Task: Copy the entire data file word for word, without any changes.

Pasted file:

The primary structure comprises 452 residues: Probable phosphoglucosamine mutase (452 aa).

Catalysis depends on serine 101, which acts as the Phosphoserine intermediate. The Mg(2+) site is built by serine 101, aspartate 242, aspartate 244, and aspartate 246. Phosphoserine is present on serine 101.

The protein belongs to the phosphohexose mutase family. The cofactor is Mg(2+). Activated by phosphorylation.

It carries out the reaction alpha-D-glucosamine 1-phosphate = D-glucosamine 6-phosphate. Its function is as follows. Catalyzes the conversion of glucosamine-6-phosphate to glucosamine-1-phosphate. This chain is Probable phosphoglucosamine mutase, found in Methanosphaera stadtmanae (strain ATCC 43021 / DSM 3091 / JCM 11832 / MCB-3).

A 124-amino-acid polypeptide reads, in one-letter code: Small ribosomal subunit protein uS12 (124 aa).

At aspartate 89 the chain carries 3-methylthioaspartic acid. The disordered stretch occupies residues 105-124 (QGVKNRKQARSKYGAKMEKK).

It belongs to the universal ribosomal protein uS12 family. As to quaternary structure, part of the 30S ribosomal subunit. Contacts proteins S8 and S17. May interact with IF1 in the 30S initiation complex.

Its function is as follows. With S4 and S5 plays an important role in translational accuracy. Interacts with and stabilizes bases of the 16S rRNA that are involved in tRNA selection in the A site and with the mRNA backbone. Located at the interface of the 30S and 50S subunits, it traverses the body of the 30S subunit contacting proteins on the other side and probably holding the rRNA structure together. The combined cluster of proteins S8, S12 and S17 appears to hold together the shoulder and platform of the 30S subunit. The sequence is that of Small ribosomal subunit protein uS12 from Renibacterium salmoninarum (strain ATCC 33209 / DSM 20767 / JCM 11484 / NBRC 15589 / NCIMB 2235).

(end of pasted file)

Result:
The primary structure comprises 452 residues: Probable phosphoglucosamine mutase (452 aa).

Catalysis depends on serine 101, which acts as the Phosphoserine intermediate. The Mg(2+) site is built by serine 101, aspartate 242, aspartate 244, and aspartate 246. Phosphoserine is present on serine 101.

The protein belongs to the phosphohexose mutase family. The cofactor is Mg(2+). Activated by phosphorylation.

It carries out the reaction alpha-D-glucosamine 1-phosphate = D-glucosamine 6-phosphate. Its function is as follows. Catalyzes the conversion of glucosamine-6-phosphate to glucosamine-1-phosphate. This chain is Probable phosphoglucosamine mutase, found in Methanosphaera stadtmanae (strain ATCC 43021 / DSM 3091 / JCM 11832 / MCB-3).

A 124-amino-acid polypeptide reads, in one-letter code: Small ribosomal subunit protein uS12 (124 aa).

At aspartate 89 the chain carries 3-methylthioaspartic acid. The disordered stretch occupies residues 105-124 (QGVKNRKQARSKYGAKMEKK).

It belongs to the universal ribosomal protein uS12 family. As to quaternary structure, part of the 30S ribosomal subunit. Contacts proteins S8 and S17. May interact with IF1 in the 30S initiation complex.

Its function is as follows. With S4 and S5 plays an important role in translational accuracy. Interacts with and stabilizes bases of the 16S rRNA that are involved in tRNA selection in the A site and with the mRNA backbone. Located at the interface of the 30S and 50S subunits, it traverses the body of the 30S subunit contacting proteins on the other side and probably holding the rRNA structure together. The combined cluster of proteins S8, S12 and S17 appears to hold together the shoulder and platform of the 30S subunit. The sequence is that of Small ribosomal subunit protein uS12 from Renibacterium salmoninarum (strain ATCC 33209 / DSM 20767 / JCM 11484 / NBRC 15589 / NCIMB 2235).